Perhaps I'm not understanding your question. When doing applique, I use a very tight zigzag stitch with a satin stitch foot or open-toe embroidery foot (so the thickness of the stitches do not create buildup under the presser foot). Set the tension so the bobbin thread stays mostly under the fabric so the top thread is the only thread that shows on the top (sometimes threading the bobbin pigtail will help).
Fuse the cutout fabric to the backing fabric. Then zigzag so the raw edge of the fabric is covered by the zigzag (helps to use a thicker thread so the coverage is easier).
Some newer machines have the ability to miter corners. On my 930, I set the needle position to the outside of the raw edged. Then when I near the corner, I gently, but consistently, narrow the stitch width to an an outside point, since the needle on the outside edge, turn the fabric and gently, but consistently, widen the stitch to full width. This creates a nice mitered corner.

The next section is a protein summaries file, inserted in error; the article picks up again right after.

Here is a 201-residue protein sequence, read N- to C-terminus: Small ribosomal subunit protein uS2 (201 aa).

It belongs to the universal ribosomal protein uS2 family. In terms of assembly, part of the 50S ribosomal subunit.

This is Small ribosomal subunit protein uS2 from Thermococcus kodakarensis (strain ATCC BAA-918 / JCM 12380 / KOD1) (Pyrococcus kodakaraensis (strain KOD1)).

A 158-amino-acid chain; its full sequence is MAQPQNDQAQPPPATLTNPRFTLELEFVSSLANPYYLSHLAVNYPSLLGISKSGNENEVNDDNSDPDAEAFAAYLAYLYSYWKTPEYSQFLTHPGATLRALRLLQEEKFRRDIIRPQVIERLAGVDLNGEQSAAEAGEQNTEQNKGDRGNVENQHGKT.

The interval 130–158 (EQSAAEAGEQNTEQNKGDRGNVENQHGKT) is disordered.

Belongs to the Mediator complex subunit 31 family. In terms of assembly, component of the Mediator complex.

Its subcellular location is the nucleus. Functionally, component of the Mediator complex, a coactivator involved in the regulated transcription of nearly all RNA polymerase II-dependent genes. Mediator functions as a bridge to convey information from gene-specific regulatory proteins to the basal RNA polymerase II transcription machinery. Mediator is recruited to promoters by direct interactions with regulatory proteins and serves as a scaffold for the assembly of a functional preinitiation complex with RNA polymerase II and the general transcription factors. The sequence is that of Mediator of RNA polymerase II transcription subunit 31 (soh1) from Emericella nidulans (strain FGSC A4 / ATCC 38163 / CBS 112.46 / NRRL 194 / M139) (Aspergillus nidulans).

When making curves, stitch small lengths and then sink the needle on the outside of the curve, and gently turn the fabric to follow the curve and repeat while going around the curve.
https://books.google.com/books?id=MQneD8cQ5KAC&pg=PA13&lpg=PA13&dq=mitered+applique+corner&source=bl&ots=1sHsUrkVAz&sig=1WZ-i2-T3RtvUEW797sHxTKiq4E&hl=en&sa=X&ved=0ahUKEwiaoZeiwunKAhVslYMKHewdDFEQ6AEIKzAC#v=onepage&q=mitered%20applique%20corner&f=false How to Appliqu Like Pro Sew4Home
(FWIW, IMHO, the satin stitch on the bird is really a poor example. The stitch is not very even at all--could be the sewing machine.) How to Make and Apply Appliques
(The giraffe is a better example, although choosing a simple design to applique usually yields better results.)
Practice, practice, practice!